(CBS/AP) - John McAfee, the software company founder wanted by police in Belize for questioning in the murder of his neighbor, tells Wired magazine that he is innocent - and on the run because he fears for his life.
McAfee, 67, lived next door to 52-year-old Gregory Viant Faull, who was found with a gunshot wound to his head inside his two-story home north of San Pedro, a town on the island of Ambergris Caye, said Raphael Martinez, spokesman for Belize's Ministry of National Security. A housekeeper discovered the body Sunday morning and called police.
Martinez said that no charges had been filed in the case, describing McAfee only as a "person of interest" for police.
Wired reports that McAfee, who has reportedly been calling Wired writer Joshua Davis to tell his side of the story, is afraid that if he's taken into custody, he'll be killed.
Davis writes: "Asked what he knows about the shooting, McAfee said, 'Nothing - other than I heard he had been shot.' In fact, McAfee added, he's worried that whoever shot Faull may have actually been gunning for him. 'I thought maybe they were coming for me. They mistook him for me. They got the wrong house,' he said. 'He's dead. They killed him. It spooked me out.'"
According to Davis, McAfee says that when police searched his property on Sunday, he was "burying himself in the sand with a cardboard box over his head so he could breathe."
David writes that McAfee told him, "Under no circumstances am I going to willingly talk to the police in this country...You can say I'm paranoid about it but they will kill me, there is no question. They've been trying to get me for months. They want to silence me. I am not well liked by the prime minister. I am just a thorn in everybody's side."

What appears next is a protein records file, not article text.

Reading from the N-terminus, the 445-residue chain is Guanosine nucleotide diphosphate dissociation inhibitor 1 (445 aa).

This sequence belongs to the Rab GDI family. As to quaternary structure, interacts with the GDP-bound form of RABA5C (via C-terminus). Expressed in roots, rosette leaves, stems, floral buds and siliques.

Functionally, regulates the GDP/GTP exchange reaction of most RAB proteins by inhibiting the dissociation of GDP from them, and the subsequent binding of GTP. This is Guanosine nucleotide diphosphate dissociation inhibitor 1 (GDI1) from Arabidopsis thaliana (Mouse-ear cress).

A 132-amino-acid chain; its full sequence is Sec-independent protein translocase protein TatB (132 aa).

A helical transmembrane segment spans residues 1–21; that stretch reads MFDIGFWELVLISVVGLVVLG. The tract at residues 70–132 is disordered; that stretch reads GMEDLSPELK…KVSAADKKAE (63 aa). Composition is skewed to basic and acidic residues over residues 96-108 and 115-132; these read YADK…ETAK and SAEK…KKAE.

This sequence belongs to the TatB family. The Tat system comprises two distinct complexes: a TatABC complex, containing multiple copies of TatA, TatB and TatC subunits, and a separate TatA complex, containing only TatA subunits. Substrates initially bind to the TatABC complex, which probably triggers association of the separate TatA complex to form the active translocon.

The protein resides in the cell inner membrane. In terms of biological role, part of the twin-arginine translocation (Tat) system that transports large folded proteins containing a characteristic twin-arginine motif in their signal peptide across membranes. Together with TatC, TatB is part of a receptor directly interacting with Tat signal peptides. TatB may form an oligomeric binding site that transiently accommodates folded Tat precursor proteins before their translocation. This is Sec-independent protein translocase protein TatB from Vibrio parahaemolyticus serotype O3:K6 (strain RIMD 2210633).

The case was the latest twist in McAfee's recent life as an eccentric yoga lover. He sold his stake in his anti-virus software company in the early 1990s and moved to Belize about three years ago to lower his taxes.
He told The New York Times in 2009 that he had lost all but $4 million of his $100 million fortune in the U.S. financial crisis and that he was moving to Belize.
Last April, Belize police raided McAfee's home looking for drugs and guns. McAfee said officers found guns, which he said were legal, and he was released without charge after being detained for a few hours.
Faull's killing shocked the island community. Residents said Faull was a longtime home owner there who had recently retired as a builder and moved from Florida to live full-time in the island.
"He was starting to enjoy his retirement," said a real estate agent.
The agent, who insisted on speaking anonymously out of fear of retaliation, said she had heard Faull complain about McAfee's numerous dogs barking outside his property.
Other residents said McAfee seemed standoffish and not friendly.
"His physical appearance doesn't really inspire you to go over and make friends with him. He's a little scruffy looking," said another real estate agent, Bob Hamilton.
Martinez said police had questioned other neighbors of Faull but had been unable to locate McAfee.
Police said Faull's computer and phone were missing, but there were no signs of forced entry at his home. Police reported finding a single 9-mm shell casing and said it appeared Faull was killed between late Saturday and Sunday morning, which was a rainy night on the Caribbean island. Faull was last seen at 10 p.m. Saturday.
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